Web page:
If this Miami Heat mega-team attains even a sliver of the success that is expected of them, expect the stacking team trend to continue, a scary sign for anyone who likes their stars spread across the NBA landscape rather than stacked on a few super squads.  Thanks Boston


“Damn, he looks nervous, that can’t be good,” I remarked to Jason, who was sitting next to me at the otherwise unoccupied hotel bar.

“Yeah he does, I hope Clevelanders can hold their breath for an hour,” Jason joked, referring to the fact that ESPN had turned LeBron’s decision into an absurd hour-long spectacle, as he sipped on what was likely his seventieth Bud Light of the day.

“I wonder where he’s gunna go,” Jason continued, “the Bulls could be a good fit.”

“Yeah, I guess I could see him in Chicago,” I agreed, having already conceded the fact that he was clearly not going to return to Cleveland.

The hour dragged on as Jason and I kept the bartender busy, preparing for the disappointment of the Decision. As the show neared its conclusion, I searched for some logic to lessen the let-down, although by that time, I confess, my sense of reasoning had started to fall victim to that very bartender’s service.

“Maybe the change will be good for the League,” I offered, not fully believing my own words.

“Yeah maybe,” nodded an increasingly intoxicated Jason, “but I’ll always wonder what would have been.”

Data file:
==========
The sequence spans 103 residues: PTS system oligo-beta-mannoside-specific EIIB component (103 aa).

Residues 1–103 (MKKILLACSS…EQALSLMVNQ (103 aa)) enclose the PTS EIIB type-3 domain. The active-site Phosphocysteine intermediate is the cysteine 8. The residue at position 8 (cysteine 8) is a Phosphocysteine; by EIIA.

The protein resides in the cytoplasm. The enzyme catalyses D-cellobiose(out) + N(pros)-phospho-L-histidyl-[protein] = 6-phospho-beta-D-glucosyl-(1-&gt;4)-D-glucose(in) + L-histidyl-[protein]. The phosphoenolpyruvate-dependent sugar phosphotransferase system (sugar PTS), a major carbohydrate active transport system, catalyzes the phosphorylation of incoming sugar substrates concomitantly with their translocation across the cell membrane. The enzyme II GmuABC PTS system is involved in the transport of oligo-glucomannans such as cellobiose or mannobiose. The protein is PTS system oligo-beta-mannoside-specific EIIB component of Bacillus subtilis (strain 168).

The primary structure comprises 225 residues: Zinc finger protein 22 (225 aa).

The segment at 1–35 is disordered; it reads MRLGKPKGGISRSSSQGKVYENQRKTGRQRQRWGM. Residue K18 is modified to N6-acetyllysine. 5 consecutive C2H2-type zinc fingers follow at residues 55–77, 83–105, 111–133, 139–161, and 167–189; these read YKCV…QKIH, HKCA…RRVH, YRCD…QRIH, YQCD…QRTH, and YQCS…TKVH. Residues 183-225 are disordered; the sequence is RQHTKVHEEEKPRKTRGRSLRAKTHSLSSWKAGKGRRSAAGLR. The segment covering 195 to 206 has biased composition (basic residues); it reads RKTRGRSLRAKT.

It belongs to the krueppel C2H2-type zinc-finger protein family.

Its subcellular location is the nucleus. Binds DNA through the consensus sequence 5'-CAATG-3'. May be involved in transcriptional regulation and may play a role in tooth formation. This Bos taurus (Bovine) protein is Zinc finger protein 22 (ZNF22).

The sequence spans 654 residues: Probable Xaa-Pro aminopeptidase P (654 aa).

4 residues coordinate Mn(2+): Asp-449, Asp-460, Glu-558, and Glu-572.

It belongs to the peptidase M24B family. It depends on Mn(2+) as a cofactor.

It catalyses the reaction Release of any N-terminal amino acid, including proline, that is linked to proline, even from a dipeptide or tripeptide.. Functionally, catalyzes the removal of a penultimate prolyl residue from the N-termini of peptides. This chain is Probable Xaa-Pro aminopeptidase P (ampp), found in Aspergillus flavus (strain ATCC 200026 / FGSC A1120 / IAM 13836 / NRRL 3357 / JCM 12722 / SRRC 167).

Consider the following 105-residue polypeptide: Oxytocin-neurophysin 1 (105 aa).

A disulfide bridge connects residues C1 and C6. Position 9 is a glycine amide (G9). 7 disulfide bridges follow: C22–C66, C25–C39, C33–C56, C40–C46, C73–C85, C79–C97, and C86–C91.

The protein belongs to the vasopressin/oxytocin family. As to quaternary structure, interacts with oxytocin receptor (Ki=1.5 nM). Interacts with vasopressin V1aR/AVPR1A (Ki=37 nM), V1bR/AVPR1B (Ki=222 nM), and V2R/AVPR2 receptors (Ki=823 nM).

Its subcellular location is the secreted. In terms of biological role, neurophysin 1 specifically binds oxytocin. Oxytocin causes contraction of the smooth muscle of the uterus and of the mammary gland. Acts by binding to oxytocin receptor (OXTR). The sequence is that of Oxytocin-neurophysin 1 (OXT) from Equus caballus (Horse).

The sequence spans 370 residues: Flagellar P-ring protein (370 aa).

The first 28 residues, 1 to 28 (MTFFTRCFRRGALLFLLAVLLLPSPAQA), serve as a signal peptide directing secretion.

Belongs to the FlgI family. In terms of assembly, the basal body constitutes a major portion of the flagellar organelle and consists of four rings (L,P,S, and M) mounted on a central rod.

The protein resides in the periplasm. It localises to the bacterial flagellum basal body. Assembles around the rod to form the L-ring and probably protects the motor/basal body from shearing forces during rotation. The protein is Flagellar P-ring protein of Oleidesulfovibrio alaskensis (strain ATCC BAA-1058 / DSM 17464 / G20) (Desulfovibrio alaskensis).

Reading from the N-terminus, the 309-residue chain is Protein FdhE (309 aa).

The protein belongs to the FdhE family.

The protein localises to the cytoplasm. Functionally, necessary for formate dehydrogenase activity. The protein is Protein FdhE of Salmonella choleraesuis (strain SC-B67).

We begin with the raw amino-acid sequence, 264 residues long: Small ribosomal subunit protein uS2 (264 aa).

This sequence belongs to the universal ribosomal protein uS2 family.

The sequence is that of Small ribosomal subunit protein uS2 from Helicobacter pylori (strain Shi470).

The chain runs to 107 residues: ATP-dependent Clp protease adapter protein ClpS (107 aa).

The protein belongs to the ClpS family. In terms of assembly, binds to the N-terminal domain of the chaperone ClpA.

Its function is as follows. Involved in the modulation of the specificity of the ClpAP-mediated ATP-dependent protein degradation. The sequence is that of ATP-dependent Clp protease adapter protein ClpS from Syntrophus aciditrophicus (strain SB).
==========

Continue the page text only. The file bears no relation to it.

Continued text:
I sat in silence for a minute, letting what Jason just said sink in; it’s amazing the wisdom that gets unearthed by alcohol. I quickly realized that I will always wonder what would have been as well; a train of thought td3hat was quickly derailed by the announcement of the Decision. Jason, the bartender, and I fell silent, as I imagined that the entire sports nation was equally transfixed on their televisions.

“Man, this is very tough,” LeBron began, but I didn’t need to hear the rest, as I quickly ordered two shots of Soco with lime, hoping to escape the inevitable frenzy of feedback that would immediately follow the program.

All I kept thinking was how LeBron, our generation’s Jordan, just lacerated his legacy.

“Wow man.” Those were the only words I could muster as we made our way into the breezy Virginia Beach night, ready for a lifetime full of wondering what if.

Jason charged ahead of me up the sandy sidewalk, as I slowed my pace considering what I perceived as a loss of loyalty in sports, and how the Cleveland’s of the world may never get a chance again.

Jason had slowed his pace to meet that of mine, as he caught the look of confusion in my eyes.

“Yeah man, it’s pretty crazy,” he slurred, before putting it all into perspective, “but at least we’re not in Cleveland.”